We toured the museum of an old car manufacturer called Stoewer. I learned a few interesting things there, given the state of the automotive industry today. In 1898 Stoewer had a 3 wheel bicycle with a motor. That is getting pretty close to the bikes that Mike and I ride around on. A year later, in 1899, they came out with their first ELECTRIC car. According to one poster in the museum: “The electric vehicle was a passenger car with a phaeton body (an open roof and two seats). In 1901 the company would already boast 32 types of vehicles in production, among them as many as 22 electric models. In addition to luxury electric passenger cars, the Stoewers sold lorries, buses, firefighting vehicles, ambulances and electric taxis. The maximum range of these vehicles was about 60 km, But, their speed exceeded the limits for horses and cars.” That is a better range than our new plug-in hybrid Ford Escape which can only travel about ½ that distance before the gasoline engine kicks in. These early Polish vehicles were being produced before the Ford’s Model A and Model T’s came out. In 1906 it had become obvious that the future belonged to the internal combustion engine and now look where the industry is today.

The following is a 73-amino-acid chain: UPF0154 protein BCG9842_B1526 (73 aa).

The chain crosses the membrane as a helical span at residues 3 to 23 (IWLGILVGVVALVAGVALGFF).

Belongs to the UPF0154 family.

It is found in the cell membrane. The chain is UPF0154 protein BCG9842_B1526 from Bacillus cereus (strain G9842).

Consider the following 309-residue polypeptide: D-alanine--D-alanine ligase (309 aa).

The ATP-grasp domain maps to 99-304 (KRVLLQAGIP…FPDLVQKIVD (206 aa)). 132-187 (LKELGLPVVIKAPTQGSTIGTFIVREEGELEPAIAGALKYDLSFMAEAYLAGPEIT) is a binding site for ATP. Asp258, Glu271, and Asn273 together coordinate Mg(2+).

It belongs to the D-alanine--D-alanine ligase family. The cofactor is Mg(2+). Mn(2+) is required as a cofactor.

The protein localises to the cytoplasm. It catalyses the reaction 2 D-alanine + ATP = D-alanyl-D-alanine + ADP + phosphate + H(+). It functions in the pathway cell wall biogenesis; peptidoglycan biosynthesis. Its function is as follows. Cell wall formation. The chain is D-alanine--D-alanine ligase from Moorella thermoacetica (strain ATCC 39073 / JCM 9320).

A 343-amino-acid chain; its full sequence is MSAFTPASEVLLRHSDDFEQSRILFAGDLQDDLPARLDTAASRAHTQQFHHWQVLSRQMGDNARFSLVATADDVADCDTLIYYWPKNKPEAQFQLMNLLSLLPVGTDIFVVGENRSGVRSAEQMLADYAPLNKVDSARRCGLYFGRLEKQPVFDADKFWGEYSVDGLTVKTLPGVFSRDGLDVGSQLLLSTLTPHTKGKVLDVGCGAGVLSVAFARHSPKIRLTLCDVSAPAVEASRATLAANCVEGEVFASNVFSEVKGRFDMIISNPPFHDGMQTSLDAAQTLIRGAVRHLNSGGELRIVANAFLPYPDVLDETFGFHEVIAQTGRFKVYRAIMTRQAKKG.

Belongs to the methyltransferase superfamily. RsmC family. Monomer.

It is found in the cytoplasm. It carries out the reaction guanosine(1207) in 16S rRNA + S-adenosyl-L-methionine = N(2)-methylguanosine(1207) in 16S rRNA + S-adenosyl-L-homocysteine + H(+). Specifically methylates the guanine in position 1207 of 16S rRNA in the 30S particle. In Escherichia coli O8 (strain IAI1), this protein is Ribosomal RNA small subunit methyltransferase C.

When we were leaving Szczecin, I was trying to find out where we should head to. There are two major cities south of Szczecin; Poznań and Wrocław. I didn’t know enough to pick only one and we didn’t have enough time to camp at both. They are almost a three hour drive from one to the other. I found a write-up on a nice town called Leszno. It was almost exactly halfway between Poznań and Wrocław. Luckily my husband doesn’t mind driving the car at all, so we stayed in Leszno and visited both cities from there.